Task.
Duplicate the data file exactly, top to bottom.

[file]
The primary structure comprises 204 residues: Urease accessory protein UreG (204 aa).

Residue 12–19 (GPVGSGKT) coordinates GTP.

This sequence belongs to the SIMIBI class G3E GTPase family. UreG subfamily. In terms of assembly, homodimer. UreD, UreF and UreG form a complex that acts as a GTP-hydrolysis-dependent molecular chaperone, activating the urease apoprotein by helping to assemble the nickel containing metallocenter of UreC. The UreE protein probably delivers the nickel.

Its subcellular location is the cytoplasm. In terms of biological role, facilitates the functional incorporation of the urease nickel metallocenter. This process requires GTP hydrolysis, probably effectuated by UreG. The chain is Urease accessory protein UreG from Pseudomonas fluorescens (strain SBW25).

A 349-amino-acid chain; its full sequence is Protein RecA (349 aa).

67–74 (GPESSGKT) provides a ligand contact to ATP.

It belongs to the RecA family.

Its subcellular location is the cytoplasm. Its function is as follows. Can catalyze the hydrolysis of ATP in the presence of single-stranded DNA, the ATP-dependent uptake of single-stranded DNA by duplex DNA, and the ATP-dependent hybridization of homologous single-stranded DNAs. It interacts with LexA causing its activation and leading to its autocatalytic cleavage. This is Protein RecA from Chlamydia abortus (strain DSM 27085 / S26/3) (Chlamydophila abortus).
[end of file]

The primary structure comprises 204 residues: Urease accessory protein UreG (204 aa).

Residue 12–19 (GPVGSGKT) coordinates GTP.

This sequence belongs to the SIMIBI class G3E GTPase family. UreG subfamily. In terms of assembly, homodimer. UreD, UreF and UreG form a complex that acts as a GTP-hydrolysis-dependent molecular chaperone, activating the urease apoprotein by helping to assemble the nickel containing metallocenter of UreC. The UreE protein probably delivers the nickel.

Its subcellular location is the cytoplasm. In terms of biological role, facilitates the functional incorporation of the urease nickel metallocenter. This process requires GTP hydrolysis, probably effectuated by UreG. The chain is Urease accessory protein UreG from Pseudomonas fluorescens (strain SBW25).

A 349-amino-acid chain; its full sequence is Protein RecA (349 aa).

67–74 (GPESSGKT) provides a ligand contact to ATP.

It belongs to the RecA family.

Its subcellular location is the cytoplasm. Its function is as follows. Can catalyze the hydrolysis of ATP in the presence of single-stranded DNA, the ATP-dependent uptake of single-stranded DNA by duplex DNA, and the ATP-dependent hybridization of homologous single-stranded DNAs. It interacts with LexA causing its activation and leading to its autocatalytic cleavage. This is Protein RecA from Chlamydia abortus (strain DSM 27085 / S26/3) (Chlamydophila abortus).